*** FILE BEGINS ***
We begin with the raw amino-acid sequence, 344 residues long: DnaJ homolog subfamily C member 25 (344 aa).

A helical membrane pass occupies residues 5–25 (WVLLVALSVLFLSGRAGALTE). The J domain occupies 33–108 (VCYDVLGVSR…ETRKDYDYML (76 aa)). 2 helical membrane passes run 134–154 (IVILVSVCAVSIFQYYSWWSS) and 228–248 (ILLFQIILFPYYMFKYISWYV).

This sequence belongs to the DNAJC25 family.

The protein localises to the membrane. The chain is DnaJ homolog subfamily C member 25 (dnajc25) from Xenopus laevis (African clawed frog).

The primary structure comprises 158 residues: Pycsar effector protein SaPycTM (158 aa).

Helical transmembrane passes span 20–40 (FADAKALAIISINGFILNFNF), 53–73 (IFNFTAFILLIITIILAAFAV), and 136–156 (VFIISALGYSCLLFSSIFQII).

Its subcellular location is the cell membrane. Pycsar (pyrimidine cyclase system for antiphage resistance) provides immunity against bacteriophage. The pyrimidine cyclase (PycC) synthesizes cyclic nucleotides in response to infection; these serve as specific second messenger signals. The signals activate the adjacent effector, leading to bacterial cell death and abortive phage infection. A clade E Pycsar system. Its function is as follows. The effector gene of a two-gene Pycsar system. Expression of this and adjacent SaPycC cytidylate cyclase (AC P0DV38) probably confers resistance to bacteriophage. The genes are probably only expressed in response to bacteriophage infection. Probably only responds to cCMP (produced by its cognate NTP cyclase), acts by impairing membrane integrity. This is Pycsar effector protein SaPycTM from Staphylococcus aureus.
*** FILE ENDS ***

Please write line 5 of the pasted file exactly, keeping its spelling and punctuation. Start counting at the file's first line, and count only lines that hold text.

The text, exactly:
The primary structure comprises 158 residues: Pycsar effector protein SaPycTM (158 aa).